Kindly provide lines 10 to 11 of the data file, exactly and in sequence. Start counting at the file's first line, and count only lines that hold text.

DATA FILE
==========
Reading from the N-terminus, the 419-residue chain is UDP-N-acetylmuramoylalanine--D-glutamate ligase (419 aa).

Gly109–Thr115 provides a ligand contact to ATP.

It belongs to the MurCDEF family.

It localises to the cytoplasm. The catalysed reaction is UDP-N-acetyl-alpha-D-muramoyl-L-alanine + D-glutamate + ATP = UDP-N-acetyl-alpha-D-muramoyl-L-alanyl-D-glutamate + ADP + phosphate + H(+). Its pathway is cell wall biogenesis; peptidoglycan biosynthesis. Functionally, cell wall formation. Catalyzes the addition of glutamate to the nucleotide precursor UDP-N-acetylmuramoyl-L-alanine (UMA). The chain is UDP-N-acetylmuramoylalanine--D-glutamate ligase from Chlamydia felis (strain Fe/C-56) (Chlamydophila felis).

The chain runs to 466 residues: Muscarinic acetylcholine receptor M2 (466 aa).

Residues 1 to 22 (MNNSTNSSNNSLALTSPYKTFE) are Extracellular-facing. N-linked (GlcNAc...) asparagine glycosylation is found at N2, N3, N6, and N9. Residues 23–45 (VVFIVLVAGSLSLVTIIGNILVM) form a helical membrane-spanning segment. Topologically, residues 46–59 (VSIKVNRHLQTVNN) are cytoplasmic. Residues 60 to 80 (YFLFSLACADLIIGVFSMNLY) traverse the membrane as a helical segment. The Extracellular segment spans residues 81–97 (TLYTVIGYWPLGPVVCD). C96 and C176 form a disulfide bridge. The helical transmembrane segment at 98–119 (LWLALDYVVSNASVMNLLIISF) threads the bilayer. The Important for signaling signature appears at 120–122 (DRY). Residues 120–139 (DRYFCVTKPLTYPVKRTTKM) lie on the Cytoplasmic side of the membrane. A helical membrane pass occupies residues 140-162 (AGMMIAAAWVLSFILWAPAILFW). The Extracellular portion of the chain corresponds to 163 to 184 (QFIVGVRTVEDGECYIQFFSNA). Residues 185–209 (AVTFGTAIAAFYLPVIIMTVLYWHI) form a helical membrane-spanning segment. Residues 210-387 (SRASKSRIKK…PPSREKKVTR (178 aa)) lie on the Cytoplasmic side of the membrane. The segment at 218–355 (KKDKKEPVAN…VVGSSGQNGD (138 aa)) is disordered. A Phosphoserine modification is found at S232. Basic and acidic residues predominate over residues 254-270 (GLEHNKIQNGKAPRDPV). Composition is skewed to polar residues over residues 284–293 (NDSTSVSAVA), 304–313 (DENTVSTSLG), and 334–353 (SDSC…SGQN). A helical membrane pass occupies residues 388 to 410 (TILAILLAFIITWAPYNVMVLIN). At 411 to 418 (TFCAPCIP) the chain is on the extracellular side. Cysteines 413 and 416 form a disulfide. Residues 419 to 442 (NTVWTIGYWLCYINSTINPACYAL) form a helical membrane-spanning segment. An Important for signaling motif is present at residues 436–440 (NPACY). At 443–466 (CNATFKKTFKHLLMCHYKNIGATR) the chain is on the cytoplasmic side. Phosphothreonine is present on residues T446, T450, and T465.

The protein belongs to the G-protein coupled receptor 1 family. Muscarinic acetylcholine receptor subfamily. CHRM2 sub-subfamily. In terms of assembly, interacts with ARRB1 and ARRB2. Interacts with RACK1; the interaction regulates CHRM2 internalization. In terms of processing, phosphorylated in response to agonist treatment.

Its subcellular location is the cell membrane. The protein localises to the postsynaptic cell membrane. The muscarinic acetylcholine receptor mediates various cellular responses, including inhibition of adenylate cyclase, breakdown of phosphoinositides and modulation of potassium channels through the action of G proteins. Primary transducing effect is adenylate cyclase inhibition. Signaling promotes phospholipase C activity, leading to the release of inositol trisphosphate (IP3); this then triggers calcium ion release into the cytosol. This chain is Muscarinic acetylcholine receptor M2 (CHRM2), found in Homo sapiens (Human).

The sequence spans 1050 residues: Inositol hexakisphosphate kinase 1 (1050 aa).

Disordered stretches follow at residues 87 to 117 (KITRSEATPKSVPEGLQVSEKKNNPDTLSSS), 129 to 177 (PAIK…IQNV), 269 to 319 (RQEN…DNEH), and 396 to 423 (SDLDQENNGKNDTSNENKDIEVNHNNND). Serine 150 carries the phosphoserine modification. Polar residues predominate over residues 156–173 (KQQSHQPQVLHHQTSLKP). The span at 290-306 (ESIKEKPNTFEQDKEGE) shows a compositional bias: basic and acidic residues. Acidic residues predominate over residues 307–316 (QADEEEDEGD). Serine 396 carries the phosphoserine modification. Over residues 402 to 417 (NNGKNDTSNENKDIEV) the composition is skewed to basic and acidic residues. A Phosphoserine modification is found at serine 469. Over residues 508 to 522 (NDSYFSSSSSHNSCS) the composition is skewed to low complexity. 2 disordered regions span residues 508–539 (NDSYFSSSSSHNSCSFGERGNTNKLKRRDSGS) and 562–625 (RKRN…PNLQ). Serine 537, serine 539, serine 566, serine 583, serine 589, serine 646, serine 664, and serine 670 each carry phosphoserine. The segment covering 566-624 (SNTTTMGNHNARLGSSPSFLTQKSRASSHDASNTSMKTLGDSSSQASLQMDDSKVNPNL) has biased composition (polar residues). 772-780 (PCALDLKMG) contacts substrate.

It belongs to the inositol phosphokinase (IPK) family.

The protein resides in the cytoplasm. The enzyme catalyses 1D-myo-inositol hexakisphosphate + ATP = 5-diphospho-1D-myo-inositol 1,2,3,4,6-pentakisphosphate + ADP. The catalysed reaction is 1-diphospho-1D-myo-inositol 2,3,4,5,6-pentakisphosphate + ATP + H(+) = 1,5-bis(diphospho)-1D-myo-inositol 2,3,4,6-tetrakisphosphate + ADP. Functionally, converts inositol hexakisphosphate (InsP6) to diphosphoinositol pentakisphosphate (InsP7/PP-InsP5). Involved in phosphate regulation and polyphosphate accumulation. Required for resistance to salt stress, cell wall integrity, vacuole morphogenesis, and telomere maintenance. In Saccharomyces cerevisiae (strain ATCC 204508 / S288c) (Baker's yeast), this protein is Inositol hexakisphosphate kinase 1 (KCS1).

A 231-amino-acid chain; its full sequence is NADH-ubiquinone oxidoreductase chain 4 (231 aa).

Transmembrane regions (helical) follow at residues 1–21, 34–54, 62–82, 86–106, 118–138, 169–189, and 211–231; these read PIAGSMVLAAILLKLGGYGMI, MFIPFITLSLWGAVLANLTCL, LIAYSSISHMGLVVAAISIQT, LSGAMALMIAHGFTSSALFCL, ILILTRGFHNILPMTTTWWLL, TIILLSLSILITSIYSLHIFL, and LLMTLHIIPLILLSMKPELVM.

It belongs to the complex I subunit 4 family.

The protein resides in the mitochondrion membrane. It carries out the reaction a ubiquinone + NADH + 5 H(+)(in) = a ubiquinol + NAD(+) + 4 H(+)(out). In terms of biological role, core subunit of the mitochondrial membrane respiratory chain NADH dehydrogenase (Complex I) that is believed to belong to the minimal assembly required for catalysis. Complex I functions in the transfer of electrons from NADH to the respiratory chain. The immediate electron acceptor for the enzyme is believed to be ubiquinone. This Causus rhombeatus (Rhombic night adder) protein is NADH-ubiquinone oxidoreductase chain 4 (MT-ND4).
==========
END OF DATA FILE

Disordered stretches follow at residues 87 to 117 (KITRSEATPKSVPEGLQVSEKKNNPDTLSSS), 129 to 177 (PAIK…IQNV), 269 to 319 (RQEN…DNEH), and 396 to 423 (SDLDQENNGKNDTSNENKDIEVNHNNND). Serine 150 carries the phosphoserine modification. Polar residues predominate over residues 156–173 (KQQSHQPQVLHHQTSLKP). The span at 290-306 (ESIKEKPNTFEQDKEGE) shows a compositional bias: basic and acidic residues. Acidic residues predominate over residues 307–316 (QADEEEDEGD). Serine 396 carries the phosphoserine modification. Over residues 402 to 417 (NNGKNDTSNENKDIEV) the composition is skewed to basic and acidic residues. A Phosphoserine modification is found at serine 469. Over residues 508 to 522 (NDSYFSSSSSHNSCS) the composition is skewed to low complexity. 2 disordered regions span residues 508–539 (NDSYFSSSSSHNSCSFGERGNTNKLKRRDSGS) and 562–625 (RKRN…PNLQ). Serine 537, serine 539, serine 566, serine 583, serine 589, serine 646, serine 664, and serine 670 each carry phosphoserine. The segment covering 566-624 (SNTTTMGNHNARLGSSPSFLTQKSRASSHDASNTSMKTLGDSSSQASLQMDDSKVNPNL) has biased composition (polar residues). 772-780 (PCALDLKMG) contacts substrate.

It belongs to the inositol phosphokinase (IPK) family.